National Union of Metalworkers of South Africa obo Khanyile Nganezi and Others v Dunlop Mixing and Technical Services (Pty) Limited and Others [2019] ZACC 25

This matter was heard in the Constitutional Court and dealt with derivative misconduct. You can access the full case and judgement here.

This article seeks to highlight the most important principles as set out in this lengthy and detailed judgment and then unpack the principles therein.

The strike

On the day the protected strike started, violence erupted. An interdict obtained to stop it did not help. The violence escalated over the following month.

An employer is not precluded from fairly dismissing an employee in terms of the LRA for a reason related to the employee’s misconduct during a strike. Dunlop’s dismissal of the employees was based on their alleged misconduct during the strike.

In adjudicating the unfair dismissal dispute, the arbitrator distinguished between three categories of employees: (a) those that were positively identified as committing violence; (b) those that were identified as present when violence took place but who did not physically participate; and (c) those that were not positively and individually identified as being present when violence was being engaged in. He found the dismissals were procedurally and substantively fair in respect of the dismissal of the first two categories of employees. The dismissal of the last category (c), however, was held to be substantively unfair and he ordered their reinstatement.

Dunlop successfully took the award in respect of the third category of employees on review to the Labour Court where it was set aside. NUMSA appealed to the Labour Appeal Court, but the appeal was dismissed by the majority in that Court.  NUMSA sought leave to appeal against that dismissal on behalf of the third category of employees, those not positively and individually identified as present during the violence (applicants).

Derivative Misconduct

Dunlop relied on actual misconduct, derivative misconduct and common purpose in its justification for the dismissals. The court then unpacked the development of the principle of derivative misconduct.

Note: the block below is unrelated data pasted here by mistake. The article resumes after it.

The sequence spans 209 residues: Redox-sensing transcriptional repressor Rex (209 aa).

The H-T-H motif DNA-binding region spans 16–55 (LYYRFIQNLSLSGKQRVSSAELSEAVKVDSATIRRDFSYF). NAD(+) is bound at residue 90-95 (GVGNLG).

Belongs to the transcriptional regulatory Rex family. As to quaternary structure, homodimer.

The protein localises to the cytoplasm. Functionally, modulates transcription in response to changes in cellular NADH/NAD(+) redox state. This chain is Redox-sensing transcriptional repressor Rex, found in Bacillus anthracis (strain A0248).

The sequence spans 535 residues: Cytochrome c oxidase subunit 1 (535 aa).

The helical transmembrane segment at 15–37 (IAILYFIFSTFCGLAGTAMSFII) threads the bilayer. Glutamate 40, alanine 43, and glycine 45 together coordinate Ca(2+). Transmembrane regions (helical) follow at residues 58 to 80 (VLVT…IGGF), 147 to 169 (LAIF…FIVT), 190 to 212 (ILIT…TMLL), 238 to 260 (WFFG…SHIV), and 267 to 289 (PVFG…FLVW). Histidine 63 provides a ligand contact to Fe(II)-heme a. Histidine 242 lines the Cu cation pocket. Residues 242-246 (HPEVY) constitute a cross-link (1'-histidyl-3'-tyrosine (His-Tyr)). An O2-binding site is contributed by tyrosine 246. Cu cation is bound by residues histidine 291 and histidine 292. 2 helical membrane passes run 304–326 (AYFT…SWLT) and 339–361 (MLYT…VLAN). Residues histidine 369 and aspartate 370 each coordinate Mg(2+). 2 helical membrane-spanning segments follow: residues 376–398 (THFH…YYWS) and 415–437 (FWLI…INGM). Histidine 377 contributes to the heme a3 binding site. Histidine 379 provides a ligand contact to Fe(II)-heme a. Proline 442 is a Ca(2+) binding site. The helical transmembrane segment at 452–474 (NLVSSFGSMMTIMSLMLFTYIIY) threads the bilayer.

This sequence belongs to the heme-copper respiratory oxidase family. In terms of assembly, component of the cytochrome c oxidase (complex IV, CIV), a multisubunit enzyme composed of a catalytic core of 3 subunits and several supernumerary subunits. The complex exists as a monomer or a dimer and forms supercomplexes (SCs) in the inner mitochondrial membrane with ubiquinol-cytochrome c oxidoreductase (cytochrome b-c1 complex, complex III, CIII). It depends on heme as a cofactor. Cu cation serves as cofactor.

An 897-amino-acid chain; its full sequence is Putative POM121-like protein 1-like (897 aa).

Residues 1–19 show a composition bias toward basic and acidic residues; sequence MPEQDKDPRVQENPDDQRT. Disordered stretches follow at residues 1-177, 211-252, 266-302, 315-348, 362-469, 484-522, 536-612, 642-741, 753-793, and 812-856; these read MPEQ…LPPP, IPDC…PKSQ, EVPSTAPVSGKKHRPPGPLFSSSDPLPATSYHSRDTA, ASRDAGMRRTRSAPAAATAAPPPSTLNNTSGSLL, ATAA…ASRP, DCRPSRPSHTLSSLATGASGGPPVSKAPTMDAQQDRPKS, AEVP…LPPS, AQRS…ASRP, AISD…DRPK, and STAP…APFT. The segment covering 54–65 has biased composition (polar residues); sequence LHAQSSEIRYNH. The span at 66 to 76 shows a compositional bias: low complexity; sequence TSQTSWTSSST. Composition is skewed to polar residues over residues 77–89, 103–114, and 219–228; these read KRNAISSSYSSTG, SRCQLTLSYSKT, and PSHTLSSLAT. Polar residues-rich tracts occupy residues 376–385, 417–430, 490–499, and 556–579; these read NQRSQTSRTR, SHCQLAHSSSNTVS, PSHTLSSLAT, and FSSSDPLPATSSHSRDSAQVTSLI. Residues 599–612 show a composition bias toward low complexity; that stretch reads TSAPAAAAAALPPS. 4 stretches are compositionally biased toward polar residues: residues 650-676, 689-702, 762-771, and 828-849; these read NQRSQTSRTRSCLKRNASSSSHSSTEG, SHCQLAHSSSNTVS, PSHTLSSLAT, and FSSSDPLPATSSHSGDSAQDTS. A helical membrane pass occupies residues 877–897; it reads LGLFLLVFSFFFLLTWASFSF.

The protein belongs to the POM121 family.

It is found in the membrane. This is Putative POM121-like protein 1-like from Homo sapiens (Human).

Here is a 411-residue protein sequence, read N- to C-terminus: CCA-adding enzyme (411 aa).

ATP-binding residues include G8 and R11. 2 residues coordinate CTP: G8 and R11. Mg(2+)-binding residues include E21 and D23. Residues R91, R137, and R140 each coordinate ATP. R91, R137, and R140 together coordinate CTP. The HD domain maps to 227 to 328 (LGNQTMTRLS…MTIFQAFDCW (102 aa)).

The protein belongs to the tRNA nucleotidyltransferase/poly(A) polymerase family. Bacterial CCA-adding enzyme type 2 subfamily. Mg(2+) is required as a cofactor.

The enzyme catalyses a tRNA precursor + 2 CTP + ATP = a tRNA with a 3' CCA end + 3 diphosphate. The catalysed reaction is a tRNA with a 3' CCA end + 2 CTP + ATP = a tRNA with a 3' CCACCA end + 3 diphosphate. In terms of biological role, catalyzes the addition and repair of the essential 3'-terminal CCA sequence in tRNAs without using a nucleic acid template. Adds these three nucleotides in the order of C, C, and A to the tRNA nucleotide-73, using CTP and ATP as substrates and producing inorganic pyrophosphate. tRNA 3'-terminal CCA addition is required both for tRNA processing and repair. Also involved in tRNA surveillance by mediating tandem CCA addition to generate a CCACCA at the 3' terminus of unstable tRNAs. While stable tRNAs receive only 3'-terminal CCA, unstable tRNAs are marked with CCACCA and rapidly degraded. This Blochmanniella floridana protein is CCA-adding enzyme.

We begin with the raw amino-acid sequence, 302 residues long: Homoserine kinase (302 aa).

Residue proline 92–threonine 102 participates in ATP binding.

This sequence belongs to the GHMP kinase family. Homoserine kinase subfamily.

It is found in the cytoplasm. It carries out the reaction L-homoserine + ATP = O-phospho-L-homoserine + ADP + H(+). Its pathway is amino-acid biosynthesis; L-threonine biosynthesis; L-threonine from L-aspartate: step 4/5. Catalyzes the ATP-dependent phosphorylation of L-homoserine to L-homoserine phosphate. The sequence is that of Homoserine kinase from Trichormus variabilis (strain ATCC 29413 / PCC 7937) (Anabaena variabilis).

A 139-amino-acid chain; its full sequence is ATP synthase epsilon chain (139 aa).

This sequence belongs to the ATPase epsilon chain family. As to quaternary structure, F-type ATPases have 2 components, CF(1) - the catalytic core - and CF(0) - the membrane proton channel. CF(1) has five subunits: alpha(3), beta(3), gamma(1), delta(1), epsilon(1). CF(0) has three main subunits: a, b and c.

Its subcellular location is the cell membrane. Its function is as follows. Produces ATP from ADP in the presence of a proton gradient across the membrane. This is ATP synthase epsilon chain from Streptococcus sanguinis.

Grogan summarises derivative misconduct as: —
“The term given to an employee’s refusal to divulge information that might help his or her employer to identify the perpetrator … of misconduct – it is termed ‘derivative’ because the employee guilty of that form of misconduct is taken to task, not for involvement in the primary misconduct, but for refusing to assist the employer in its quest to apprehend and discipline the perpetrator(s) of the original offence. Trust thus forms the foundation of the relationship between employer and employee. Derivative misconduct is founded on this notion. There is no general obligation on employees to share information about their colleagues with their employers, but at the very least employees must inform on their colleagues when they know that those colleagues are stealing from their employer, or that they have been guilty of misconduct which warrants disciplinary action.” (Emphasis added.)

The Court found that neither our criminal law nor our civil law generally requires us to be our neighbour’s keeper. It went further to state that to expect employees to be their employer’s keeper in the context of a strike where worker solidarity plays an important role in the power play between worker and employer would be asking too much without some reciprocal obligation on an employer’s part.


To impose a unilateral obligation on an employee to disclose information to her employer about the participation of a co-employee in misconduct in a protected strike would be akin to imposing a fiduciary duty on the employee. Dunlop’s reciprocal duty of good faith required, at the very least, that employees’ safety should have been guaranteed before expecting them to come forward and disclose information or exonerate themselves. That was not sufficiently done. This was one of the primary reasons why the appeal succeeded.

The Court found that for the employees in this context to be found to be culpable, it must be a probable inference that each of the employees was (a) present at an instance during the strike where violence was committed; (b) would have been able to identify those who committed the violent acts; (c) would have known that Dunlop needed that information from them; (d) with possession of that knowledge, failed to disclose the information to Dunlop; and (e) did not disclose the information because they knew they were guilty and not for any other innocent reason. To dismiss all the category (c) employees in the absence of individual identification would not be justified. The inferential reasoning failed at the first step.

What this means for you

The Constitutional Court has clearly indicated that whilst you may take action against people who are identified as having committed violent action during a strike as well as people who have been identified as being part of a group during the course of the time of commission of violence, the Court clearly has indicated that where parties have not been identified as having been part of a group and particularly having been part of or in the group when violence was committed, action cannot be taken against these individuals for what may be viewed by the company as a lack of disclosure on their part.

An interesting judgment and something to bear in mind in the lead up to any strike action and strategies on how to set up your strike plans.

At Global Business Solutions we have extensive experience in managing strikes from small to large scale situations. Contact us to discuss how we can assist with the preparation of a plan of action in dealing with possible strikes, alternatively for urgent interventions in managing strikes or for us to provide training of your team in how to deal with these type of situations and the various nuances they pose.